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Marten Transport, one of the largest refrigerated carriers in the trucking industry, has actively been diversifying its business and growing its customer base with new dry van, dedicated and intermodal initiatives, said Tim Kohl, company president, at the Avondale Partners session in Dallas. As evidence of its growth, the company has grown its terminal network from five locations to 14 since 2007.
Since 2009, Marten’s load count has increased 34 percent, miles per tractor has increased 6 percent, revenue per tractor is up 28 percent and the company has experienced 17 consecutive quarters of growth on a year-over-year basis.
Kohl credits some of that to Marten’s implementation of electronic logging devices in 2009-10, and noted that e-logs allow the company to focus closely on specific lanes to increase revenue per mile.
Marten’s top five shipper accounts totaled 43 percent of its overall business in 2009. Through its diversification strategy, that number dropped to 30 percent in fiscal year 2013. Currently, no account represents more than 8 percent of Marten’s book of business. “We moved into dedicated a couple years ago when we saw some of the changes in the industry and saw some opportunities,” said Kohl. “Small shippers looking for help with what they do.”
Recognizing that the refrigerated segment of the industry is somewhat immune to the peaks and valleys in the economy, Kohl said Marten has to remain nimble to seasonal demands. “Refrigerated is steady- people have to eat,” said Kohl. “But we have to cover spikes in demand for things like chocolate in December during the holidays and yogurt in January and February when consumers begin their New Years resolution diets. We let shippers know we will cover their spikes but not at the expense of our other small to mid-size shippers.”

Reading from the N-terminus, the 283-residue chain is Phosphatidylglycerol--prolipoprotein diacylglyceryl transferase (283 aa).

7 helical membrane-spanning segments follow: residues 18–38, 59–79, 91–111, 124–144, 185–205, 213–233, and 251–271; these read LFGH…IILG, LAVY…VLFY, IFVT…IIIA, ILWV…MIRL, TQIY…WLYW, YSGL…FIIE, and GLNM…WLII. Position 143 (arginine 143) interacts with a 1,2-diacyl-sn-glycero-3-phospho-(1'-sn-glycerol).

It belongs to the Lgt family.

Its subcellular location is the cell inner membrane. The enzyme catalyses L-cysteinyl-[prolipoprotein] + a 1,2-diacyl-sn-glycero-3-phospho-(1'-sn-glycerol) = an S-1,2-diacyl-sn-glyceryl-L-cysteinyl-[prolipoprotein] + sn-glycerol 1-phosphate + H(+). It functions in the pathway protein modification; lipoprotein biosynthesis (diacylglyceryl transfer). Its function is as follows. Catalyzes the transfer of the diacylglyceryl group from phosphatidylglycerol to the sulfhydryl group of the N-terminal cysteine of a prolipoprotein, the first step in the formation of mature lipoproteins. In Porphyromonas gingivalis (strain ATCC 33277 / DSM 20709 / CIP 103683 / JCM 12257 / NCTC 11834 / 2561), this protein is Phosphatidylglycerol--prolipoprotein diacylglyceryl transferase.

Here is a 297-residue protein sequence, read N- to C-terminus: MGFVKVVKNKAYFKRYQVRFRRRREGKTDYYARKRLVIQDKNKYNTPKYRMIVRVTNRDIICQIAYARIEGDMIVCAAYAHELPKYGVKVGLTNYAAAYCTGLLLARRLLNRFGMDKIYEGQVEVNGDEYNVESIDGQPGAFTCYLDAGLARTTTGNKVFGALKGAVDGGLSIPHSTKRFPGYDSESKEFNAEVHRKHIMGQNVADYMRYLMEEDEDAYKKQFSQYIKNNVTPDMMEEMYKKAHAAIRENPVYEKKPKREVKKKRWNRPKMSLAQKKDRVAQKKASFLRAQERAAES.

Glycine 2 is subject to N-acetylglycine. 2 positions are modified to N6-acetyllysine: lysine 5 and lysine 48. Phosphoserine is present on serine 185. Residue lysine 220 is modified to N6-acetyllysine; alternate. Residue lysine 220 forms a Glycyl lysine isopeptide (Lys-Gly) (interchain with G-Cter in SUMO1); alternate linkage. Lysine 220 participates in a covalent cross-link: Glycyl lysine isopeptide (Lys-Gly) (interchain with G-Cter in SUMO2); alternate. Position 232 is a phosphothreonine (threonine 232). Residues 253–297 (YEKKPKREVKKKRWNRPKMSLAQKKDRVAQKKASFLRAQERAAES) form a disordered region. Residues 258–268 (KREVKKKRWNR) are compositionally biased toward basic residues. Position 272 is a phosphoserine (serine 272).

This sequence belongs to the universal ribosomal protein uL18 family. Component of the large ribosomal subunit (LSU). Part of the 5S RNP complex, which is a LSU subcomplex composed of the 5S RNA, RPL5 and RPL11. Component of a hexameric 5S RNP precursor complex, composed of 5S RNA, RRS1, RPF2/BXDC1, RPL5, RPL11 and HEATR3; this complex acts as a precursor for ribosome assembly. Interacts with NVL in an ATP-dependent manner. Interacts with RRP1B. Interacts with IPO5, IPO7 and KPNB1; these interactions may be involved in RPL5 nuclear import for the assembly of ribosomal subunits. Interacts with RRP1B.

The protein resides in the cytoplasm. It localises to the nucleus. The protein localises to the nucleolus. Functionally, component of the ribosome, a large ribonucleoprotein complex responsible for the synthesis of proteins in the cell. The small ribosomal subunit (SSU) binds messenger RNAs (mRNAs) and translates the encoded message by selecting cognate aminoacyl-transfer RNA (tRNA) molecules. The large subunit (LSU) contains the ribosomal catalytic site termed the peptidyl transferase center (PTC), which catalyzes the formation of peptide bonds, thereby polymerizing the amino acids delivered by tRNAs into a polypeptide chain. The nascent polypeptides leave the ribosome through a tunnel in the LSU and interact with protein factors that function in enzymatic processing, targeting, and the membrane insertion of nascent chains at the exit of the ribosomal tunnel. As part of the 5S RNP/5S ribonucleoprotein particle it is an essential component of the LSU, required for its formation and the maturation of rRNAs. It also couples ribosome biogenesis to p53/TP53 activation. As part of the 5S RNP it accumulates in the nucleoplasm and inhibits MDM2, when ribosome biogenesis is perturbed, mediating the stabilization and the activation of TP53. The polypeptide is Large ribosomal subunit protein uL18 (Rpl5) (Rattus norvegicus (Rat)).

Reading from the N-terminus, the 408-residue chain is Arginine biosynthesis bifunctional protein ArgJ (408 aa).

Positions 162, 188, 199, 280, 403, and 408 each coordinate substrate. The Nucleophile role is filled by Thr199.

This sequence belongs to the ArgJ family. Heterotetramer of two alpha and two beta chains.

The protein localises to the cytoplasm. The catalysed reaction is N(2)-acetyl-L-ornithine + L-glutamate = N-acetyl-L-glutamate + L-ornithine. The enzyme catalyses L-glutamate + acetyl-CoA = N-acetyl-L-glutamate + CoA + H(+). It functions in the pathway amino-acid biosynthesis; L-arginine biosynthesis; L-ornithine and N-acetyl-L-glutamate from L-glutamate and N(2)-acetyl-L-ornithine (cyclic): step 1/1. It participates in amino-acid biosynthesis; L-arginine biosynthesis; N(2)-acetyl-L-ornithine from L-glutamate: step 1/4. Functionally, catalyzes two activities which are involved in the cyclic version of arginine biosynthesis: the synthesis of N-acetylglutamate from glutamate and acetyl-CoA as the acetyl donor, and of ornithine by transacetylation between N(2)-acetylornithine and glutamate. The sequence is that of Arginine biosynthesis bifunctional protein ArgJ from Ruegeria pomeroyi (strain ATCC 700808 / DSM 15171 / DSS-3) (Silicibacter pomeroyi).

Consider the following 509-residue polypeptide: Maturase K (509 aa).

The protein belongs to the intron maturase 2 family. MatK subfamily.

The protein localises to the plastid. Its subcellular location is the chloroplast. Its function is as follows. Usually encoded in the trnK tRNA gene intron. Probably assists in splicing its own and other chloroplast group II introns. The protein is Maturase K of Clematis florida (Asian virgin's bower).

The improving freight market has allowed Marten to become more selective when choosing shippers to work with, and Kohl said it has turned away business in instances when customers don’t want to work with the carrier on issues such as driver detention.
“There are big shippers that we won’t go to because we can’t get in and out without six to eight hours of detention time,” said Kohl. “And they don’t want to pay detention. Drivers don’t want to go there. We call them black holes.”
Marten recognizes that some detention time is inevitable, and now pays drivers $20 after the first hour of detention time to compensate them for lost productivity.
Marten’s intermodal business, which includes container on flat car (COFC) and trailer on flat car (TOFC), has grown to become 15 percent of the company’s overall business. Currently, Marten ships about 1,000 loads per week via intermodal.
Marten’s dry van intermodal growth has increased faster than its refrigerated intermodal business, and the company has seen a 35 percent increase in overall intermodal loads in second-quarter 2014 compared to second-quarter 2013.